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Osteopathic Medical Licensing Compliance With the Americans With Disabilities Act of 1990.

Context: Physicians have an increased rate of depression and suicide compared with nonphysician peers. State medical licensure questions about mental health deter physicians from seeking mental health care. Several previous studies have examined state medical licensing board compliance with the Americans with Disabilities Act (ADA) of 1990, but none have included osteopathic licensing boards.

Objective: To evaluate compliance of state osteopathic medical licensing boards with ADA requirements regarding mental health.

Methods: State medical licensing applications for 51 states, including the District of Columbia (DC), and 16 states with osteopathic licensing entities were reviewed for ADA compliance in questions about mental health. In states where both osteopathic and allopathic applications were available, questions and compliance were compared.

Results: Fourteen of 51 states (including DC) were grossly out of compliance with ADA statutes. In states where osteopathic and allopathic licensing were both available, 7 of 16 asked different mental health questions of osteopathic physicians than their allopathic physician counterparts. Of those 7 states, 6 of the osteopathic boards were out of compliance with ADA, while their allopathic counterparts were either compliant or intermediately compliant.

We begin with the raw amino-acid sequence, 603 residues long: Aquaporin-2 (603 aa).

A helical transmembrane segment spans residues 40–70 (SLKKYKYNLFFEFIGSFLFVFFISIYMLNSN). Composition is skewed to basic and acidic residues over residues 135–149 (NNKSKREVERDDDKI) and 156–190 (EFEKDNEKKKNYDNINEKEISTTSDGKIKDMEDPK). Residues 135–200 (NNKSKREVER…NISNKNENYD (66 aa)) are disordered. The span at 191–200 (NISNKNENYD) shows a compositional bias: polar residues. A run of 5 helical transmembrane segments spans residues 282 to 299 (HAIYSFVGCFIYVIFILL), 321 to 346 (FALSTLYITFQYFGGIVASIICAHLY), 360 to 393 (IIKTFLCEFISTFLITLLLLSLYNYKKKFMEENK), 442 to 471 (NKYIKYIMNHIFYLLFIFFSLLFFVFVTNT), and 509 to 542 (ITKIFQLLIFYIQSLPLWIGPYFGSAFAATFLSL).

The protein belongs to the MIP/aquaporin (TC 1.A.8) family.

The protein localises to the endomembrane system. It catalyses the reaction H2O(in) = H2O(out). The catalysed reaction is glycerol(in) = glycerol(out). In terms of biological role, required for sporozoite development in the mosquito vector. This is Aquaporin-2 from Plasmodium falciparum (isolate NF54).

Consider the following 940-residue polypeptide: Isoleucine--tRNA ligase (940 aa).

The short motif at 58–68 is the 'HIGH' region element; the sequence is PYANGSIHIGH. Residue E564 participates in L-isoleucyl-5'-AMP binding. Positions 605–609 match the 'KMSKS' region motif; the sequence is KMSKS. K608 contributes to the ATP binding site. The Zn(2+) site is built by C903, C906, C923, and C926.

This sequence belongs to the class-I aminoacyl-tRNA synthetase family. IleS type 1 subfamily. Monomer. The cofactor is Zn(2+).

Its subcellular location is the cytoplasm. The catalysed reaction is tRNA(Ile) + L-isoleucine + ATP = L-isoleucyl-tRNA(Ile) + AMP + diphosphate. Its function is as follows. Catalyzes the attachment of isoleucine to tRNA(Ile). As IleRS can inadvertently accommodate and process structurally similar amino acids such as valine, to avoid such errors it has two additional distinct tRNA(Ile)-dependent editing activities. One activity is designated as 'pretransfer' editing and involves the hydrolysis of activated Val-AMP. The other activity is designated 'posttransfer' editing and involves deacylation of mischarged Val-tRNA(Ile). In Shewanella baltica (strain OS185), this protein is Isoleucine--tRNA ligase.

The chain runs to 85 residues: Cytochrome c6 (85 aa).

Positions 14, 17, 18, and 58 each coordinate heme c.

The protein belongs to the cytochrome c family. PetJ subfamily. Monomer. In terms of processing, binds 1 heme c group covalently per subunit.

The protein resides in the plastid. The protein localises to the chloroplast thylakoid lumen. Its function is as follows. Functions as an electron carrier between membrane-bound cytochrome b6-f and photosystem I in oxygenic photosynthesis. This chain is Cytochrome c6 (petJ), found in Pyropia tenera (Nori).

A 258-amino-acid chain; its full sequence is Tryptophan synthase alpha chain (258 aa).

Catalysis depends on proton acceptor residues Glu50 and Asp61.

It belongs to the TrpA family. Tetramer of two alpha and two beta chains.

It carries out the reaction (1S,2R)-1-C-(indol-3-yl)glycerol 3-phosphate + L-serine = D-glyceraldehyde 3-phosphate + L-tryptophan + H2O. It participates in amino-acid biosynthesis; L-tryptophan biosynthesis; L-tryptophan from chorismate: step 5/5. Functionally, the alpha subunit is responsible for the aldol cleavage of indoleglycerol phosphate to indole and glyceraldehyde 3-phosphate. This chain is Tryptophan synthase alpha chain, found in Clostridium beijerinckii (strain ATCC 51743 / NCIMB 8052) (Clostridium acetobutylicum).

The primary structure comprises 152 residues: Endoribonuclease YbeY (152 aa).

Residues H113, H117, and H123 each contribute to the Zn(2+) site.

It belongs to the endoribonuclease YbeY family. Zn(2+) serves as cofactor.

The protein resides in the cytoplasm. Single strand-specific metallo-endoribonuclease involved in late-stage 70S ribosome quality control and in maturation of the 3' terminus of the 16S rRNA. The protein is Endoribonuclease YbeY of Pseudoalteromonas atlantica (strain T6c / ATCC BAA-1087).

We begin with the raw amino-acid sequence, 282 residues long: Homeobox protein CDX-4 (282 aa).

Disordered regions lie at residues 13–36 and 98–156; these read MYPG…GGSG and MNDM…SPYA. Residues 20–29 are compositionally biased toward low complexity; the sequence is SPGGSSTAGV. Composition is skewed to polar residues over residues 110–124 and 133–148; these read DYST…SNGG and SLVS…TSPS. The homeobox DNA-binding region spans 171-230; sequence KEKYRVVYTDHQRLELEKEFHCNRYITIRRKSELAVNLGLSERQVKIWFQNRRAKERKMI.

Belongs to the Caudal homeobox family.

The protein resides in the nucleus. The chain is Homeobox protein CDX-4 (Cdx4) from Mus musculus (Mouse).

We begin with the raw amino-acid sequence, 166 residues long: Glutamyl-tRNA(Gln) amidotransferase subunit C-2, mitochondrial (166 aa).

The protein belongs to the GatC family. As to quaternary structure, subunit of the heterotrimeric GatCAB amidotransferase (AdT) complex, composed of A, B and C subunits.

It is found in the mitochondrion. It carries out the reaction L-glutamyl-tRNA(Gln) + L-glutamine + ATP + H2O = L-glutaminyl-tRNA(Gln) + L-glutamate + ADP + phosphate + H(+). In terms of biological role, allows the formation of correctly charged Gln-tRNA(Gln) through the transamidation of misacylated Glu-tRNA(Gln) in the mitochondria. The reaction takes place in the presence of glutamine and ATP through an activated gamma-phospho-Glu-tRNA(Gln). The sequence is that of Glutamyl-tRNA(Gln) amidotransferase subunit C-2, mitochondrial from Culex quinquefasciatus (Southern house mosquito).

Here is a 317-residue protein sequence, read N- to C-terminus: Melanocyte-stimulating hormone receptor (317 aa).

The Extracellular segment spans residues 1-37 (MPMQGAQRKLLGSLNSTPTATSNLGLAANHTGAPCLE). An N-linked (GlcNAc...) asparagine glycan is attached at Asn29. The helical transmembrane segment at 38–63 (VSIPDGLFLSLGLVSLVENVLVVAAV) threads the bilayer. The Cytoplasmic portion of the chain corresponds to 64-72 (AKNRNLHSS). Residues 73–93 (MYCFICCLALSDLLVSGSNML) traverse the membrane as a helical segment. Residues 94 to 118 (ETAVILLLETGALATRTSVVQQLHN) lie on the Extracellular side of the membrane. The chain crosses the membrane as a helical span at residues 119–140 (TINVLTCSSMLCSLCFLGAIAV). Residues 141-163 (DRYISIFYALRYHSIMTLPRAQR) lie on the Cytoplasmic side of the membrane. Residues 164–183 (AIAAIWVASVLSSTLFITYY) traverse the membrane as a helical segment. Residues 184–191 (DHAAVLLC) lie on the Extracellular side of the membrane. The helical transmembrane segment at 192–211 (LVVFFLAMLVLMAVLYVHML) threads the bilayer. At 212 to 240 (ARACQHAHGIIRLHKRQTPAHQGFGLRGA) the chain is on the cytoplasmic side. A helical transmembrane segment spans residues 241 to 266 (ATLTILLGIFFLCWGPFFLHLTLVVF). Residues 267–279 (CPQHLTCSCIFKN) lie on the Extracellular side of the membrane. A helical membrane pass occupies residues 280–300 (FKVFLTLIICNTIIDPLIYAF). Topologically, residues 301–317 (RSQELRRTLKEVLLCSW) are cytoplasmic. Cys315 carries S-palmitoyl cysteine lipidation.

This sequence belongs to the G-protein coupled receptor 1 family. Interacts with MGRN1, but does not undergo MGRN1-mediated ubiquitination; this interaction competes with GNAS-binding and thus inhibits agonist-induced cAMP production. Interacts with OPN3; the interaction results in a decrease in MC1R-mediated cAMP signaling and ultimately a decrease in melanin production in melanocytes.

Conclusion: To improve physician wellbeing, corrective action must be taken to create ADA-compliant language in medical licensing so physicians can seek treatment for mental health conditions without discrimination by licensing boards. Osteopathic physicians should be aware that there is a discrepancy in state licensure compliance compared with allopathic requirements in some states.

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